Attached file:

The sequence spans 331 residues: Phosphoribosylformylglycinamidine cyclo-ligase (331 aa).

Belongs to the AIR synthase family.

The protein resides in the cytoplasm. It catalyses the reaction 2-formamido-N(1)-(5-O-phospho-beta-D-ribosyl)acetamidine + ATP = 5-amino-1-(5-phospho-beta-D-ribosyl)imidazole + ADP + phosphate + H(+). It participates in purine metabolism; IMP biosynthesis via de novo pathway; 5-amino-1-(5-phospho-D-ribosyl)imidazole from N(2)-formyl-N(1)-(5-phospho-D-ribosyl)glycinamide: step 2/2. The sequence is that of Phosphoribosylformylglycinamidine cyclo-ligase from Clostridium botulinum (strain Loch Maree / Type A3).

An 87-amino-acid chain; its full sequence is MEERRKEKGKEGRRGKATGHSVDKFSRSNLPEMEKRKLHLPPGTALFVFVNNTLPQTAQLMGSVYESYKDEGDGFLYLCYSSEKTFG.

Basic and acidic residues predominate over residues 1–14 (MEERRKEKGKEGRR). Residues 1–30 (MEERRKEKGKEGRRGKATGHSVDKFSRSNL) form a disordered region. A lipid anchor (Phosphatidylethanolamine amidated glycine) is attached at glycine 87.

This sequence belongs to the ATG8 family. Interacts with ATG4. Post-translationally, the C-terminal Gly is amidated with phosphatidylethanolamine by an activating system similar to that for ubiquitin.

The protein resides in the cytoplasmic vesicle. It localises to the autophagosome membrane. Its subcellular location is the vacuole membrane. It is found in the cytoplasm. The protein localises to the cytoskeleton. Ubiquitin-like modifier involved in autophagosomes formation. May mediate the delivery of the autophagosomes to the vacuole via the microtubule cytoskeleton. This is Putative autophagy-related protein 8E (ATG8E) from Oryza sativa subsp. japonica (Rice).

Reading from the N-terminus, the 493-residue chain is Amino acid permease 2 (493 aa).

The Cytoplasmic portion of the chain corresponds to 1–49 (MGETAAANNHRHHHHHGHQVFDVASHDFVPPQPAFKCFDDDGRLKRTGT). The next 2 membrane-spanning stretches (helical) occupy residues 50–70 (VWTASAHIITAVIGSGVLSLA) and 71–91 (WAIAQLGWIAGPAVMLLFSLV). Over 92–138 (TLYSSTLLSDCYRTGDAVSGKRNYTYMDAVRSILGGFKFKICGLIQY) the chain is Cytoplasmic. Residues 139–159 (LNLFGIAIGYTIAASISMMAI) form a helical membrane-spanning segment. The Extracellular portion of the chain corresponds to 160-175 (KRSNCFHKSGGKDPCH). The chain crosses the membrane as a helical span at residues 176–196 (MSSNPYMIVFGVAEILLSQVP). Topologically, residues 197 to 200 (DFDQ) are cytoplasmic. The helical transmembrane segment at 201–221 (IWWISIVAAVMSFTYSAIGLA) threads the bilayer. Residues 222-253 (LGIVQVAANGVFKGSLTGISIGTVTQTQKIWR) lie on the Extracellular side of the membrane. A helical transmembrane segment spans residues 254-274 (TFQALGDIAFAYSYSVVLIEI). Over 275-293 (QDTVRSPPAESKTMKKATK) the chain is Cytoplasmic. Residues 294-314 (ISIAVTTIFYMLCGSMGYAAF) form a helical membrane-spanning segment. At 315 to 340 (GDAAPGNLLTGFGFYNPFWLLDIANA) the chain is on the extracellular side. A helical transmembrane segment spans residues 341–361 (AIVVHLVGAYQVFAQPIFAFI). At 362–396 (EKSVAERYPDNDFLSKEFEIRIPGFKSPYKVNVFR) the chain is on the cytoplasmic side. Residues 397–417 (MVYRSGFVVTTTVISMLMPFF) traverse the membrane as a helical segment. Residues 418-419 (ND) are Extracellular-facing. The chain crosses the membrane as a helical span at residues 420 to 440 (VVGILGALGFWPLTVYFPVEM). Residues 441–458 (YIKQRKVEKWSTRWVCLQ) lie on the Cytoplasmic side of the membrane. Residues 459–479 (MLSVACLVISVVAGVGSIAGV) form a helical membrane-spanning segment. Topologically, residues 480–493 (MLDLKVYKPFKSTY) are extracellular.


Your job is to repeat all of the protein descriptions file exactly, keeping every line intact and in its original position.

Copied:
The sequence spans 331 residues: Phosphoribosylformylglycinamidine cyclo-ligase (331 aa).

Belongs to the AIR synthase family.

The protein resides in the cytoplasm. It catalyses the reaction 2-formamido-N(1)-(5-O-phospho-beta-D-ribosyl)acetamidine + ATP = 5-amino-1-(5-phospho-beta-D-ribosyl)imidazole + ADP + phosphate + H(+). It participates in purine metabolism; IMP biosynthesis via de novo pathway; 5-amino-1-(5-phospho-D-ribosyl)imidazole from N(2)-formyl-N(1)-(5-phospho-D-ribosyl)glycinamide: step 2/2. The sequence is that of Phosphoribosylformylglycinamidine cyclo-ligase from Clostridium botulinum (strain Loch Maree / Type A3).

An 87-amino-acid chain; its full sequence is MEERRKEKGKEGRRGKATGHSVDKFSRSNLPEMEKRKLHLPPGTALFVFVNNTLPQTAQLMGSVYESYKDEGDGFLYLCYSSEKTFG.

Basic and acidic residues predominate over residues 1–14 (MEERRKEKGKEGRR). Residues 1–30 (MEERRKEKGKEGRRGKATGHSVDKFSRSNL) form a disordered region. A lipid anchor (Phosphatidylethanolamine amidated glycine) is attached at glycine 87.

This sequence belongs to the ATG8 family. Interacts with ATG4. Post-translationally, the C-terminal Gly is amidated with phosphatidylethanolamine by an activating system similar to that for ubiquitin.

The protein resides in the cytoplasmic vesicle. It localises to the autophagosome membrane. Its subcellular location is the vacuole membrane. It is found in the cytoplasm. The protein localises to the cytoskeleton. Ubiquitin-like modifier involved in autophagosomes formation. May mediate the delivery of the autophagosomes to the vacuole via the microtubule cytoskeleton. This is Putative autophagy-related protein 8E (ATG8E) from Oryza sativa subsp. japonica (Rice).

Reading from the N-terminus, the 493-residue chain is Amino acid permease 2 (493 aa).

The Cytoplasmic portion of the chain corresponds to 1–49 (MGETAAANNHRHHHHHGHQVFDVASHDFVPPQPAFKCFDDDGRLKRTGT). The next 2 membrane-spanning stretches (helical) occupy residues 50–70 (VWTASAHIITAVIGSGVLSLA) and 71–91 (WAIAQLGWIAGPAVMLLFSLV). Over 92–138 (TLYSSTLLSDCYRTGDAVSGKRNYTYMDAVRSILGGFKFKICGLIQY) the chain is Cytoplasmic. Residues 139–159 (LNLFGIAIGYTIAASISMMAI) form a helical membrane-spanning segment. The Extracellular portion of the chain corresponds to 160-175 (KRSNCFHKSGGKDPCH). The chain crosses the membrane as a helical span at residues 176–196 (MSSNPYMIVFGVAEILLSQVP). Topologically, residues 197 to 200 (DFDQ) are cytoplasmic. The helical transmembrane segment at 201–221 (IWWISIVAAVMSFTYSAIGLA) threads the bilayer. Residues 222-253 (LGIVQVAANGVFKGSLTGISIGTVTQTQKIWR) lie on the Extracellular side of the membrane. A helical transmembrane segment spans residues 254-274 (TFQALGDIAFAYSYSVVLIEI). Over 275-293 (QDTVRSPPAESKTMKKATK) the chain is Cytoplasmic. Residues 294-314 (ISIAVTTIFYMLCGSMGYAAF) form a helical membrane-spanning segment. At 315 to 340 (GDAAPGNLLTGFGFYNPFWLLDIANA) the chain is on the extracellular side. A helical transmembrane segment spans residues 341–361 (AIVVHLVGAYQVFAQPIFAFI). At 362–396 (EKSVAERYPDNDFLSKEFEIRIPGFKSPYKVNVFR) the chain is on the cytoplasmic side. Residues 397–417 (MVYRSGFVVTTTVISMLMPFF) traverse the membrane as a helical segment. Residues 418-419 (ND) are Extracellular-facing. The chain crosses the membrane as a helical span at residues 420 to 440 (VVGILGALGFWPLTVYFPVEM). Residues 441–458 (YIKQRKVEKWSTRWVCLQ) lie on the Cytoplasmic side of the membrane. Residues 459–479 (MLSVACLVISVVAGVGSIAGV) form a helical membrane-spanning segment. Topologically, residues 480–493 (MLDLKVYKPFKSTY) are extracellular.